Calculating the determinant of a quadratic for Eigenvalues

In summary, the conversation is about finding the eigenvalues and eigenvectors of a 3x3 matrix. The problem is with finding the eigenvalues, and the conversation includes attempts at solving the equation and seeking help from a tutor. The conversation also involves double-checking the numbers and making corrections to the matrix given in the original problem.
  • #1
Bucky
82
0

Homework Statement


Find the eigenvalues and eigenvectors of


[itex]

A = \left(\begin{array}{ccc}5&1&1\\1&3&1\\1&1&3\end{array}\right)
[/itex]

The Attempt at a Solution



The problem I'm having is finding the eigenvalues for the matrix. In 2d matricies it's not too bad, but in 3d the determinant is quite big, and I end up with
[itex] -\lambda^3 - \lambda^2 - 20\lambda + 34 = 0 [/itex]
(note - very possible this is wrong, there's enough numbers being pushed around for something to have went wrong.)

How do I get three roots from this? Taking the values given in the book I get the rest of the question, it's just this step that's giving me trouble.

Thanks.
 
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  • #2
Bucky said:

Homework Statement


Find the eigenvalues and eigenvectors of [itex]

A = \left(\begin{array}{ccc}5&1&1\\1&3&2\\1&1&3\end{array}\right)
[/itex]

The Attempt at a Solution



The problem I'm having is finding the eigenvalues for the matrix. In 2d matricies it's not too bad, but in 3d the determinant is quite big, and I end up with
[itex] -\lambda^3 - \lambda^2 - 20\lambda + 34 = 0 [/itex]
(note - very possible this is wrong, there's enough numbers being pushed around for something to have went wrong.)

...yeah, I think something went wrong. You can try again and be very careful about the numbers, or you could use a computer program like mathematica to do the grunt work for you...
 
  • #3
P.S. MMA finds that the eigenvalues given by
[tex]
-32 + 35 \lambda - 11 \lambda^2 + \lambda^3
[/tex]
 
  • #4
P.P.S... are you sure that the "2" in your matrix is not supposed to be a "1"

In the latter case the eigenvalues are much nicer...
 
  • #5
sorry yeah that 2 should be a 1 (changed it in origonal post).

either way, how do i take this expression and get three roots from it?

book gives 2, 3, 6 as the results.
 
  • #6
your equation is wrong. try to work out the secular equation again and be careful. you will end up with a cubic equation which is hard in general to solve, but usually in homework problems you can guess one of the roots which you can then factor out anf you only have to solve a quadradic equation which is easier.
 
  • #7
ok I spoke to my tutor about it and he explained how to do these, which made things a lot clearer. I've moved onto doing the next question, and I get one root but i can't get the other two..

[itex]A = \left(\begin{array}{ccc}-1&1&-1\\1&-1&-1\\-1&-1&-1\end{ar ray}\right)[/itex]

[itex]D(\lambda) = \left(\begin{array}{ccc}-1- \lambda&1&-1\\1&-1 - \lambda&-1\\-1&-1&-1 - \lambda\end{ar ray}\right)[/itex]

Expand determinant to give:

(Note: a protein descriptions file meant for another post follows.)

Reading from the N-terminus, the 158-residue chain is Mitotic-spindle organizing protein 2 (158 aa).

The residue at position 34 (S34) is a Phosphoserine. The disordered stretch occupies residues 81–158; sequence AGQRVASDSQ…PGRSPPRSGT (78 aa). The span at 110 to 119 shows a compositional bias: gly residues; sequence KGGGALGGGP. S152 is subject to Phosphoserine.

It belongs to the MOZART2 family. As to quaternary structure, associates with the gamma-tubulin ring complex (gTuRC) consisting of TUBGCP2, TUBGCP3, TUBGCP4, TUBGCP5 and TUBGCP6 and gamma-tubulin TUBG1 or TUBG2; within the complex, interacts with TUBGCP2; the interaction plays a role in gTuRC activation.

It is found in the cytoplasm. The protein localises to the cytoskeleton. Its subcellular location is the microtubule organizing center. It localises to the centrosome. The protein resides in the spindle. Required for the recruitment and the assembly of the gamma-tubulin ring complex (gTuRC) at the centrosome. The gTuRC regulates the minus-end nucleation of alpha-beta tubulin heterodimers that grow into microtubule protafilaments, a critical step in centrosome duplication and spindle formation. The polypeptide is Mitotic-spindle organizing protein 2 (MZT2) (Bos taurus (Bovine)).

[itex]

= (-1 - \lambda) ((-1-\lambda)^2 - 1) - 1((-1 - \lambda) - 1) - (( -1 - \lambda) + 1) [/itex]

[itex]
= (-1 - \lambda) \{ ((-1-\lambda)^2 - 1) - 1(1-1) - (1+1) \} [/itex]

[itex]
= (-1 - \lambda) \{ (\lambda^2 + \lambda) - 0 - 2 \} [/itex]

[itex]
= (-1 - \lambda) \{ \lambda^2 + 2 \lambda - 2 \}
[/itex]

I'm sure I've dropped something somewhere (since the quadratic doesn't work out), but I've read this over and over and can't see where I've went wrong.
 
  • #8
Bucky said:
ok I spoke to my tutor about it and he explained how to do these, which made things a lot clearer. I've moved onto doing the next question, and I get one root but i can't get the other two..

[itex]A = \left(\begin{array}{ccc}-1&1&-1\\1&-1&-1\\-1&-1&-1\end{ar ray}\right)[/itex]

[itex]D(\lambda) = \left(\begin{array}{ccc}-1- \lambda&1&-1\\1&-1 - \lambda&-1\\-1&-1&-1 - \lambda\end{ar ray}\right)[/itex]

Expand determinant to give:

[itex]

= (-1 - \lambda) ((-1-\lambda)^2 - 1) - 1((-1 - \lambda) - 1) - (( -1 - \lambda) + 1) [/itex]
the third term is incorrect. it should be
[tex]
-(-1+(-1-\lambda))
[/tex]
 

Related to Calculating the determinant of a quadratic for Eigenvalues

What is the determinant of a quadratic matrix?

The determinant of a 2x2 quadratic matrix is the product of the elements on the main diagonal minus the product of the elements on the other diagonal.

Why is calculating the determinant important for finding eigenvalues?

The determinant is necessary for finding eigenvalues because it is a key factor in determining the solutions to the characteristic equation, which is used to find eigenvalues.

What is the process for calculating the determinant of a quadratic matrix?

To calculate the determinant of a 2x2 quadratic matrix, you multiply the elements on the main diagonal and subtract the product of the elements on the other diagonal.

Can the determinant of a quadratic matrix be negative?

Yes, the determinant of a quadratic matrix can be negative. The sign of the determinant depends on the arrangement of the elements within the matrix.

What is the relationship between the determinant and the eigenvalues of a quadratic matrix?

The determinant is used to find the solutions to the characteristic equation, which is used to find the eigenvalues of a quadratic matrix. The eigenvalues are the solutions to the characteristic equation.

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